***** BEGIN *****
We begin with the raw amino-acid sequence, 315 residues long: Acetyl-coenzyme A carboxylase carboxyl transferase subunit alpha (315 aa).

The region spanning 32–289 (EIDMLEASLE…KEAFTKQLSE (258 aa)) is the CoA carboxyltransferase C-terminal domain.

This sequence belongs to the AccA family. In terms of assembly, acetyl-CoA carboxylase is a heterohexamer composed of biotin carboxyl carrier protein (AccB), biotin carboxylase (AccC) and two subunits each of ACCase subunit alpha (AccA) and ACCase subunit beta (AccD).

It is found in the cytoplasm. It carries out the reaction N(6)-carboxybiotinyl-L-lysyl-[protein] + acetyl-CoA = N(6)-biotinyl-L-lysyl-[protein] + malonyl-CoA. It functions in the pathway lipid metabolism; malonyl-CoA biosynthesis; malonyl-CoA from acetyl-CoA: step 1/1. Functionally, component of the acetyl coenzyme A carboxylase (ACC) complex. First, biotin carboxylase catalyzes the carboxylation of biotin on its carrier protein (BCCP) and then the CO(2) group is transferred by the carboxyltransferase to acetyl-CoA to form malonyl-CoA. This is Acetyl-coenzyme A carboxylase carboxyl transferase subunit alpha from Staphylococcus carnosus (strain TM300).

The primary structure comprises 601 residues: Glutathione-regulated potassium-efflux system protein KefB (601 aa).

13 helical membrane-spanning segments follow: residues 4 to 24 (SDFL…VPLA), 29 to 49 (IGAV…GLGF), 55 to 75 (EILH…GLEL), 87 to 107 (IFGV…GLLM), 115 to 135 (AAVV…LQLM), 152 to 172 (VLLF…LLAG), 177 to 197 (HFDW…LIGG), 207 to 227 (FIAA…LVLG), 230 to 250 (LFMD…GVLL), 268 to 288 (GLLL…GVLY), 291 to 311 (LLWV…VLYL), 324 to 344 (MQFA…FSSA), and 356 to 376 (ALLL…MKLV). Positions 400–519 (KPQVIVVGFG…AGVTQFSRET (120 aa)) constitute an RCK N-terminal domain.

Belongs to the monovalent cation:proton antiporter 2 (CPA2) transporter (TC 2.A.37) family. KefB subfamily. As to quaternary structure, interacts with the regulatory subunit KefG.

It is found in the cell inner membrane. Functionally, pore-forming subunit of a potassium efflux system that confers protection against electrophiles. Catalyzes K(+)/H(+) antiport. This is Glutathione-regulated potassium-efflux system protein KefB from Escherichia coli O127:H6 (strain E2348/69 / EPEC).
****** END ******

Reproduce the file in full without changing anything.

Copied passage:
We begin with the raw amino-acid sequence, 315 residues long: Acetyl-coenzyme A carboxylase carboxyl transferase subunit alpha (315 aa).

The region spanning 32–289 (EIDMLEASLE…KEAFTKQLSE (258 aa)) is the CoA carboxyltransferase C-terminal domain.

This sequence belongs to the AccA family. In terms of assembly, acetyl-CoA carboxylase is a heterohexamer composed of biotin carboxyl carrier protein (AccB), biotin carboxylase (AccC) and two subunits each of ACCase subunit alpha (AccA) and ACCase subunit beta (AccD).

It is found in the cytoplasm. It carries out the reaction N(6)-carboxybiotinyl-L-lysyl-[protein] + acetyl-CoA = N(6)-biotinyl-L-lysyl-[protein] + malonyl-CoA. It functions in the pathway lipid metabolism; malonyl-CoA biosynthesis; malonyl-CoA from acetyl-CoA: step 1/1. Functionally, component of the acetyl coenzyme A carboxylase (ACC) complex. First, biotin carboxylase catalyzes the carboxylation of biotin on its carrier protein (BCCP) and then the CO(2) group is transferred by the carboxyltransferase to acetyl-CoA to form malonyl-CoA. This is Acetyl-coenzyme A carboxylase carboxyl transferase subunit alpha from Staphylococcus carnosus (strain TM300).

The primary structure comprises 601 residues: Glutathione-regulated potassium-efflux system protein KefB (601 aa).

13 helical membrane-spanning segments follow: residues 4 to 24 (SDFL…VPLA), 29 to 49 (IGAV…GLGF), 55 to 75 (EILH…GLEL), 87 to 107 (IFGV…GLLM), 115 to 135 (AAVV…LQLM), 152 to 172 (VLLF…LLAG), 177 to 197 (HFDW…LIGG), 207 to 227 (FIAA…LVLG), 230 to 250 (LFMD…GVLL), 268 to 288 (GLLL…GVLY), 291 to 311 (LLWV…VLYL), 324 to 344 (MQFA…FSSA), and 356 to 376 (ALLL…MKLV). Positions 400–519 (KPQVIVVGFG…AGVTQFSRET (120 aa)) constitute an RCK N-terminal domain.

Belongs to the monovalent cation:proton antiporter 2 (CPA2) transporter (TC 2.A.37) family. KefB subfamily. As to quaternary structure, interacts with the regulatory subunit KefG.

It is found in the cell inner membrane. Functionally, pore-forming subunit of a potassium efflux system that confers protection against electrophiles. Catalyzes K(+)/H(+) antiport. This is Glutathione-regulated potassium-efflux system protein KefB from Escherichia coli O127:H6 (strain E2348/69 / EPEC).